Under Regulation 16 WTR and s.234 ERA, holiday pay is calculated by reference to a worker’s “normal working hours” i.e. the fixed number of hours he has to work before receiving overtime. Further, s.223(3) provides that overtime paid at a higher rate should be reduced to the level of basic pay, also reducing the worker’s holiday pay. However, in Williams, the ECJ considered that holiday pay should correspond with a worker’s “normal remuneration”, including payments that are “intrinsically linked to the performance of the tasks” that they are required to carry out under their contracts.

In Neal, the Employment Judge held that it followed from Williams that a worker may be entitled to receive holiday pay in excess of his basic salary, if it can be shown that the payments are intrinsically linked to tasks that the worker is ordinarily required to carry out under the contract. The judge decided that the WTR could be interpreted purposively to give effect to the Working Time Directive and that words could be added to Regulation 16 so as to exclude sections 223(3) and 234 and ensure that holiday pay corresponds with a worker’s “normal remuneration”.

In practice, this case demonstrates that employers need to consider what hours their employees actually work and the payments they receive, rather than basing holiday pay calculations on contractual hours only. If overtime and shift premium payments are intrinsically linked to the performance of the employment contract, then they should be included when calculating holiday pay. Failure to include overtime payments in holiday pay calculations could result in employees bringing claims for breach of contract; unlawful deduction of wages under ERA and claims under the WTR. Further, employees may be entitled to back dated holiday pay going back six years.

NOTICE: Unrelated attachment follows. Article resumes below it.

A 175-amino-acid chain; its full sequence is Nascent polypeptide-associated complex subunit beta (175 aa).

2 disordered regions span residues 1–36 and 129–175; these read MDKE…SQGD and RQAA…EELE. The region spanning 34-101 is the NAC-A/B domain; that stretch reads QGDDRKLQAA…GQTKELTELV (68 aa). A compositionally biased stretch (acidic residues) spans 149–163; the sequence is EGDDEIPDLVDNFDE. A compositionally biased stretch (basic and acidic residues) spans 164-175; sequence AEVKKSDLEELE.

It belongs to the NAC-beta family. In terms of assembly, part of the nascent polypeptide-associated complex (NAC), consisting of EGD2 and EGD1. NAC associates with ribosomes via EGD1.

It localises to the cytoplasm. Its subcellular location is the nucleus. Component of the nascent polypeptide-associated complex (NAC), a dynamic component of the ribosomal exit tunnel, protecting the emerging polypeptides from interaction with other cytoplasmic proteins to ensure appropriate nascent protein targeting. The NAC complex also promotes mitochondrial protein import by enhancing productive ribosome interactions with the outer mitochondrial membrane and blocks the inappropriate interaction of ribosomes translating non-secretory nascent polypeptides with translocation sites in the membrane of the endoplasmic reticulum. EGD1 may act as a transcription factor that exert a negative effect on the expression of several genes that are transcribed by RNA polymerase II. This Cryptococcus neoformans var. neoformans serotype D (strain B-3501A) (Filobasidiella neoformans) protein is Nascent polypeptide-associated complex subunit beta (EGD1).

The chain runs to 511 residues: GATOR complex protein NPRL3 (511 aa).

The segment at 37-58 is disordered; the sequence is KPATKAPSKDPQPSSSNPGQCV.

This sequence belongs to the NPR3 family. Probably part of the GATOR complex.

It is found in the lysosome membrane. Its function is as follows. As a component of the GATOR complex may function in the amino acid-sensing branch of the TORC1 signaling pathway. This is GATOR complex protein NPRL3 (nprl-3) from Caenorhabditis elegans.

Brito-Babapulle v Ealing Hospital NHS Trust

In this case, the EAT considered whether a tribunal had been mistaken to find that a dismissal for gross misconduct would inevitably fall within the band of reasonable responses.

The Claimant was a consultant at Ealing Hospital and her contract allowed her to hold sessions with private patients. Whilst on sick leave from the NHS, the Claimant continued to see private patients, despite being notified that she should not do so.

The Claimant was summarily dismissed for gross misconduct and the Tribunal found that the dismissal was fair, on the basis that “once gross misconduct is found, dismissal must always fall within the range of reasonable responses”.

The Claimant appealed to the EAT, who allowed the appeal and remitted the case to the same tribunal. Whilst the EAT acknowledged that claiming sick pay whilst working elsewhere would almost inevitably result in dismissal, it found that the Tribunal had erred in finding that this meant that the dismissal was therefore within the band of reasonable responses. The EAT warned that such a jump would leave no room to consider mitigating factors, such as the employee’s long service or unblemished record, which might result in the dismissal being unreasonable.

This case highlights that employers still need to consider whether there are any mitigating circumstances when deciding on the appropriate sanction in gross misconduct cases.


Disclaimer

This briefing is for guidance purposes only. RadcliffesLeBrasseur accepts no responsibility or liability whatsoever for any action taken or not taken in relation to this note and recommends that appropriate legal advice be taken having regard to a client's own particular circumstances.